Not Magic: the Gathering (disappointing)
Opalescent wrote this review on .
However, a game's bane is that it needs to impress in a lot more than just technical proficiency. If this were a University project it'd get an A, but it's not. As a game, specifically as a collectible card game, it falls disappointingly short.
Firstly: the game, like all collectible card games, intends for its users to actually collect the cards. For some, this will be a put-off, as they will expect to be able to play decently with the cards they're given out of box. Being a long-time Magic: the Gathering player, I knew this to be false, but I can see this to be a potential put-off for many players. It would have been better to have handed the purchaser several random packs instead of a very mediocre starter deck, so that the purchaser could have the visceral joy of constructing their own decks (as well as having the joy of possibly being lucky enough to get an awesome card in a booster pack).
The gameplay has a much slower pace than Magic: the Gathering. Gone is the concept of mana coming from cards, instead coming in at a steady rate of two-per-turn automatically. The problem is that there are very few mana-accelerating cards in the game, meaning that high-mana cards tend to be almost impossible to bring down. Magic the Gathering "Timmy" types will typically be very disappointed.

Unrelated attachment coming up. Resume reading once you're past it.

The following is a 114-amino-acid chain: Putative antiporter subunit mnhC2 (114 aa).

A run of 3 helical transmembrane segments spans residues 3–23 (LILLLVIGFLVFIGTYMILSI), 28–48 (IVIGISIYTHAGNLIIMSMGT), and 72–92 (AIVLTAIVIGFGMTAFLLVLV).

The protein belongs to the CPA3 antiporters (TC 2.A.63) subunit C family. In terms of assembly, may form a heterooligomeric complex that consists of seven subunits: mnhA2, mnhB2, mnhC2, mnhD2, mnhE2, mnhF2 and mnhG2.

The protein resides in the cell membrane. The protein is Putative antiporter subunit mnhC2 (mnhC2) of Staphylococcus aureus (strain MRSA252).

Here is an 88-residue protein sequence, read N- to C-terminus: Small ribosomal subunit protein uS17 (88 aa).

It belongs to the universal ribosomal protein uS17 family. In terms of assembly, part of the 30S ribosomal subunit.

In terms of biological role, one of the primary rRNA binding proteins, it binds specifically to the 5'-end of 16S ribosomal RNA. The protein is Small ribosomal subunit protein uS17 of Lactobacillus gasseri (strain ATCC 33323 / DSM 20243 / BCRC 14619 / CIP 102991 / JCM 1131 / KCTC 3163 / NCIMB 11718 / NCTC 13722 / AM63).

Graphically, the game is impressive. Each card has a unique animation, which is very good at adding character to each card. The sound can get a bit grating (especially the music), but otherwise, the gameplay seems solid if a bit staid.
Frankly I can't see why the whole Playstation 3 angle needed to be brought into it. I could see them doing this with Yu-Gi-Oh (since the Anime already established much of what the cards would look like), but the way they designed this game, it really feels like they tried very hard to make the game look impressive on the PS3 without realizing that a huge chunk of what makes a good card game is gameplay. For instance, the cloth game-map is a bit of a head-scratcher; does it want to be a card game or a board game? They don't usually match very well, and in this case I think it didn't really work.
The game is certainly not a very good Playstation 3 game (if you like tactical combat like this, wait for Final Fantasy), and as a card game, it's not as deep or tactical as Magic: the Gathering, Pokemon, or Yu-Gi-Oh. There are certain gimmicks that the user needs to understand that really seem tacked-on so as to make it more obvious that the Playstation Eye is "needed", such as the whole idea of fields and card-types, but the whole game would have been much stronger, in my opinion, if they had simply made a solid collectible card game, and just used the Eye to show the monsters duking it out on-screen, the way the Anime for Yu-Gi-Oh represented that game.